UK crisp packets to move to in-store recycling labelling

UK crisp packets to move to in-store recycling labelling

OPRL is adding crisp packets and metallised snack and chocolate wrappers to its specialist in-store recycling labelling, building on earlier announcements to include polypropylene (PP) films from 1 January 2022. This move, backed by WRAP, will support The UK Plastics Pact target to ramp up all plastics packaging recycling to 70% by 2025 by simplifying messaging and broadening the range of plastic bags and wrappers consumers can recycle at front of store.

Following extensive research into the ability of sorting and reprocessing infrastructure to sort and recycle these lightly metallised wrappers within PP film streams, OPRL has extended further the use of its films label to packaging appearing on shelf from 1 January 2022.

Several supermarkets already collect crisp packets and similar wrapping via front of store recycling points, with many others trialling this ahead of expected roll out. Some of these collections are supported by the Flexible Plastics Fund, as part of their commitments under The UK Plastics Pact. OPRL is confident collections will be widely available across the UK (ie to more than 75% of the population) for lightly metallised and non-metallised mono-polymer polypropylene film by January 2022, and, following thorough investigation, that the material will successfully be sorted and go on for processing into new packaging and products.

UK crisp packets to move to in-store recycling labellingThe definition of qualifying metallised packaging, agreed between CEFLEX, WRAP and OPRL, is PP films where the metallisation layer is a maximum 0.1 micron applied by vacuum or vapour deposition to the inside of the pack, such as crisp packets. The labelling extension does not apply to packaging materials constructed of aluminium foil laminates such as pet food pouches, which should continue to be labelled ‘Don’t Recycle’.

OPRL is the only evidence-based UK recycling labelling scheme, taking into account not only what is collected for recycling but also the availability of infrastructure to sort and reprocess packaging, and effective markets for the resulting recycled material. On-pack labelling is used by 9 out 10 of consumers for information on whether they can recycle items.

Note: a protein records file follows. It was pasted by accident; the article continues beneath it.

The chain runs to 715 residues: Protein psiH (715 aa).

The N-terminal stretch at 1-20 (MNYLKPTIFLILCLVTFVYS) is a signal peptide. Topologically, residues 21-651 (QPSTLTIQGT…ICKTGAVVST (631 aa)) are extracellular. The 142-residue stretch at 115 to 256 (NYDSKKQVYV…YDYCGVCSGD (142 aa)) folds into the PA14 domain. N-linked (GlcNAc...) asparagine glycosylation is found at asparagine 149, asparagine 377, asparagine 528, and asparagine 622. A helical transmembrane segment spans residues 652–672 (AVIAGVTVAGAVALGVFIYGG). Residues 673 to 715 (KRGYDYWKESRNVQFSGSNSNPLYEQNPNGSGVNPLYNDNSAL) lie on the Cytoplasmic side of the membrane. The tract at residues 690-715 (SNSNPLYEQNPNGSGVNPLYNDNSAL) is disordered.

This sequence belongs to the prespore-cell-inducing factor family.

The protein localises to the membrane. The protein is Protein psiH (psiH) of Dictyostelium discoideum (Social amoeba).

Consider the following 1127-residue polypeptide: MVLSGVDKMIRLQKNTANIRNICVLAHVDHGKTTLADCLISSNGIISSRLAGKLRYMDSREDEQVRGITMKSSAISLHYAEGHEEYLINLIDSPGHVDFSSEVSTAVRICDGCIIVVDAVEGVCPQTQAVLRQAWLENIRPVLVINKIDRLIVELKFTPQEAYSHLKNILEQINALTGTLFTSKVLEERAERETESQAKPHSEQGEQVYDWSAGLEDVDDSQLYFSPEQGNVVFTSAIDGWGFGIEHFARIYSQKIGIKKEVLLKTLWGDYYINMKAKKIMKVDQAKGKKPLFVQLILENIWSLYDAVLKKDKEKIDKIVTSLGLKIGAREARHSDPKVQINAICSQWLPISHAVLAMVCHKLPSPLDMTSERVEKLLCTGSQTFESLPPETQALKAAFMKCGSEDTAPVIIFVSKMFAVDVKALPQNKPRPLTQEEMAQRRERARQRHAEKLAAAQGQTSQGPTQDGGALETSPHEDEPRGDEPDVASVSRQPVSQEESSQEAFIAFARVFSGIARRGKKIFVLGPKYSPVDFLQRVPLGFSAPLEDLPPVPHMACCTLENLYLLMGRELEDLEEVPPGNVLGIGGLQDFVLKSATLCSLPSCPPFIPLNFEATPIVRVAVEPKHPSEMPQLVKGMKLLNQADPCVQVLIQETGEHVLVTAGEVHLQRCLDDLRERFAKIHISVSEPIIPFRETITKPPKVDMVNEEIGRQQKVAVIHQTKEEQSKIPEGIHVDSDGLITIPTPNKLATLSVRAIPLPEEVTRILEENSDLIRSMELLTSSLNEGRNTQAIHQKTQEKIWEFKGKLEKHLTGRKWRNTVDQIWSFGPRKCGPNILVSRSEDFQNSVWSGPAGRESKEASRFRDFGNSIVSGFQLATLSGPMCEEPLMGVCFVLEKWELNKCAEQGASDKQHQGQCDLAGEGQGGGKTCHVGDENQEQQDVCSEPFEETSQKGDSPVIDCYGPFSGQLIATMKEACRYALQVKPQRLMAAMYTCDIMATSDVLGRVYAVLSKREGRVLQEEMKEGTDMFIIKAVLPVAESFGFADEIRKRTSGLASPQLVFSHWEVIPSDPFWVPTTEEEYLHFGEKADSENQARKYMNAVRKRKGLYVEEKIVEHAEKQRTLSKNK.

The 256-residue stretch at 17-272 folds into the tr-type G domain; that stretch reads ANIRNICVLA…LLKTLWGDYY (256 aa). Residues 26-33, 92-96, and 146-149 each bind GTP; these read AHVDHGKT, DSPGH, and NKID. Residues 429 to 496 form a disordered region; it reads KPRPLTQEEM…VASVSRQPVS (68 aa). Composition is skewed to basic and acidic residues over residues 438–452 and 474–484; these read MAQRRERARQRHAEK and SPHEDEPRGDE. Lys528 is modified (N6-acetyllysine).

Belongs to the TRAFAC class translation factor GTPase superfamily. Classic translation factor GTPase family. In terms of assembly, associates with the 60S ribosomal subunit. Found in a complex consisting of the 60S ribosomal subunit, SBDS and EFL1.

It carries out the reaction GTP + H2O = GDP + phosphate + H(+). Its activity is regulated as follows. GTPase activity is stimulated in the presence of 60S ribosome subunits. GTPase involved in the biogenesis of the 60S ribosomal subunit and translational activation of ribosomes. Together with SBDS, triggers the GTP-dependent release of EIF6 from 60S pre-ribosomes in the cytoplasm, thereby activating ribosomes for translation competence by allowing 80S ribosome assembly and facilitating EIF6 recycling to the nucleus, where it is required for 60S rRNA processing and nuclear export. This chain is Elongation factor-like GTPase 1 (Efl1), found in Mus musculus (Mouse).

Karen Graley, co-chair of OPRL’s Technical Advisory Committee, said: “This move to extend further our Specialist in-store recycling labelling for PE and PP films to include metallised crisp packets and confectionary wraps is good news in simplifying messaging for consumers, allows us to capture more of this valuable material and drive higher recycling rates. It was crucial for us to establish the evidence base that the UK’s sorting and recycling infrastructure can cope with these lightly coated wrappers, and that they won’t contaminate recyclate streams or reduce quality, before making this move and we’re grateful for the information and assurances we’ve been given by key infrastructure stakeholders.”

Kevin Vyse, co-chair of OPRL’s Technical Advisory Committee, added: “OPRL has been working with WRAP to support The UK Plastics Pact targets of 100% reusable, recyclable or compostable plastic packaging and 70% recycling rates of plastic packaging by 2025 right from the outset. The Flexible Packaging Fund has also supported this move and the extension of in-store collections by our retail members, together with the assurances that infrastructure providers have given over their ability to deal with the material collected, are major steps forward in helping meet these targets by engaging consumers much more actively in recycling PE and PP films now.”

Helen Bird, strategic technical manager – Plastics at WRAP and member of OPRL’s Technical Advisory Committee, commented: “Ahead of plastic bags and wrappers being collected directly from people’s houses, supermarket collection points are a critical stepping-stone on this journey under The UK Plastics Pacts. In the last year the number of people taking bags and wrappers to supermarkets has nearly doubled and we expect this to grow significantly. We’re a nation of crisp lovers and it’s great to see the on-pack label informing people that the packs can be recycled at supermarkets; importantly, they are not just collected, but go on to be recycled. And we continue to encourage the supermarkets to tell their customers what happens to the materials once they are dropped off.”

Margaret Bates, executive director at OPRL, said: “As the only evidence-based recycling label in the UK we safeguard our reputation by ensuring there’s a proper evidence base underpinning our labelling decisions.  It’s clear that the sorting and reprocessing systems can cope with lightly metallised wrappings without negative effects, but contamination with heavier aluminium foil laminates would be a major problem. It’s therefore essential these continue to be marked as ‘Don’t Recycle’ so that consumers get the right message very clearly on all packs.

“The traceability and audit commitments under the Flexible Plastics Fund also give a full assurance, with 80% of the volumes collected to be processed here in the UK. So now we all need to get behind encouraging consumers to bring these lightweight packs back to store for recycling so we can lift plastics recycling from the current 46% to hit the 70% target for 2025.”

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